The Mayor of Paris announced recently that the city is closing an expressway along the River Seine in a project that could have a major impact on public space in the city. Time magazine describes the current one-day-a-week closure and how this may spread to 365 days per year:
On a recent Sunday in Paris, stroller-pushing parents, rollerbladers and cyclists eased their way up and down an unusually tranquil stretch of the Seine’s left bank. Normally this road is filled with thousands of cars zipping along, but once a week it is transformed into an oasis of calm as part of an experiment by City Hall to see what happens when cars are banned from Paris’ riverbanks. So far the experiment, which has been going on for the past few years, is proving popular. Delphine Damourette, 31, a Montmarte resident whose cobblestoned neighborhood is a rollerblader’s hell, says the traffic-free Sundays give her a taste of her city as she most loves it — during summer vacation, when Paris slows down, cars disappear, and pedestrians reclaim the Seine. “It would be great if Paris were like this all year long,” she says. Soon, she may get her wish.
The banks of the River Seine are a UNESCO World Heritage Site, yet they are occupied by a motorway. Under the new plan, one side of the river would be converted exclusively to park-like space, while the other side would be converted to a parkway, leaving some space for auto movement.
Most likely, this premiere space within Paris will be popular with pedestrians all week just as it has been popular on the one-day per week closures. Critics argue that this will choke traffic and prevent a more egalitarian transportation system (i.e. in Paris, the poor largely live on the outskirts of the city and this would prevent them from having access, so the argument goes). This fails to acknowledge that visiting the renewed banks would not involve the expensive purchase of a private motor car, and that an existing and improved mass transport system can provide easier and cheaper access to the city.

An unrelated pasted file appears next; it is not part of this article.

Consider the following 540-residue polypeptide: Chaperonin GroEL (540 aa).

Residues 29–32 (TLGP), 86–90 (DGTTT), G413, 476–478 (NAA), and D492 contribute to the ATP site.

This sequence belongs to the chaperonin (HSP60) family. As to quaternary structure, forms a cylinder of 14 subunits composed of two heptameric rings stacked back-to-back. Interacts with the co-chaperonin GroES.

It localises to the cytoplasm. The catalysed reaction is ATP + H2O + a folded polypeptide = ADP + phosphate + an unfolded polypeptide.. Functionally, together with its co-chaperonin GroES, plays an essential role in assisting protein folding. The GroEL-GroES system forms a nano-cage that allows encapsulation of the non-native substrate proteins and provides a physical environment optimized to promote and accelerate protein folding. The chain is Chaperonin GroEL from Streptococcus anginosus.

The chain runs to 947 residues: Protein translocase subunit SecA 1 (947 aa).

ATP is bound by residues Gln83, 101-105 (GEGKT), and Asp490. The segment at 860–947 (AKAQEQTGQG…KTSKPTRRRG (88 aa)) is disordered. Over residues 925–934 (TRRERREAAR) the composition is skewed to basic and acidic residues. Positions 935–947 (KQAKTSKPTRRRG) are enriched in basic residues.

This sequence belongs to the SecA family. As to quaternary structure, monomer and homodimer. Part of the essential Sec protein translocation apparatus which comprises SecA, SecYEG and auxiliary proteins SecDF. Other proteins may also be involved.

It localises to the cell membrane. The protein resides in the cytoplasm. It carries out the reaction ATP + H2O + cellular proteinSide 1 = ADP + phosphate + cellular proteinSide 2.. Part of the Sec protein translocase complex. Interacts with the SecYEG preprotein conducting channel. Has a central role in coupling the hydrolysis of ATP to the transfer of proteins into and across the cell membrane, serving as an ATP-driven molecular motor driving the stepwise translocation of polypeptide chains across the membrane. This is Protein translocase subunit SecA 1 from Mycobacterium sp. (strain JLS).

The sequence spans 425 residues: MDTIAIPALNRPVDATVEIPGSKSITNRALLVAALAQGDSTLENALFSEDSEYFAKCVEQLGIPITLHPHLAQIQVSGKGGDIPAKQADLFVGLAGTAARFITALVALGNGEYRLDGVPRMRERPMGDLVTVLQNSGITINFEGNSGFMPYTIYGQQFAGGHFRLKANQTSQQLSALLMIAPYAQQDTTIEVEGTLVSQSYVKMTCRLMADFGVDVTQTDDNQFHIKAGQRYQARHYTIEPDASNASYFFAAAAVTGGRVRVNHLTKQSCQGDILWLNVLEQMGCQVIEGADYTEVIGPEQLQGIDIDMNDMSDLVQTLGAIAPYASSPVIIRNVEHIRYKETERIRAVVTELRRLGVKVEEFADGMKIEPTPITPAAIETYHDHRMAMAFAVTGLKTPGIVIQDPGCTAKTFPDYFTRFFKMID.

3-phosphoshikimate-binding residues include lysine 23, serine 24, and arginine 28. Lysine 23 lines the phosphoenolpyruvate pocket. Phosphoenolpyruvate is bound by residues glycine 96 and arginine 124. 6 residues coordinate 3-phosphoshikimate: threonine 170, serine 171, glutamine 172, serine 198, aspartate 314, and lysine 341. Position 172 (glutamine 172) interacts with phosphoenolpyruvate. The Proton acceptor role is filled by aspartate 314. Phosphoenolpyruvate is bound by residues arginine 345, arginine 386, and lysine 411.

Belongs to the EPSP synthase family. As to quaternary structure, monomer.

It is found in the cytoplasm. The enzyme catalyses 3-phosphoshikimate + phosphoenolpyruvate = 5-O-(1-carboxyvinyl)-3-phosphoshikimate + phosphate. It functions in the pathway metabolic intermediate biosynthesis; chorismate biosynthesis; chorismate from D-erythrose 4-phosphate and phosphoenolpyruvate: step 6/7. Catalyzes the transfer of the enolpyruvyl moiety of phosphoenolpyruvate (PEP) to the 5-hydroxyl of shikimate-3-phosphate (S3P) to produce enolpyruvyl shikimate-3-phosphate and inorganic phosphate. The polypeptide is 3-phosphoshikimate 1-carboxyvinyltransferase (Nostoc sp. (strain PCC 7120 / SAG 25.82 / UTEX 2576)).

In any case, if this experiment is a success in tightly packed and street-space poor Paris, then it seems more feasible for less traffic-jammed U.S. cities. It already has happened in a few places — the most well known being Portland’s Tom McCall Waterfront Park and a removed freeway in Milwaukee. There are tons of prospects to at least consider — from the central stretch of Civic Center Drive in Columbus, Ohio to the 10th Street Bypass in Pittsburgh along the Monongahela Riverfront (once proposed to be shut down by Mayor Tom Murphy) to the Potomac Parkway in Washington, D.C. and more. (The Congress for the New Urbanism has a list of “freeways without futures.”)
Such moves could make our cities healthier all around — through less air pollution and energy usage, increased pedestrian and bike safety, more places for physical activity and social enjoyment — which all leads to a greater gross urban happiness.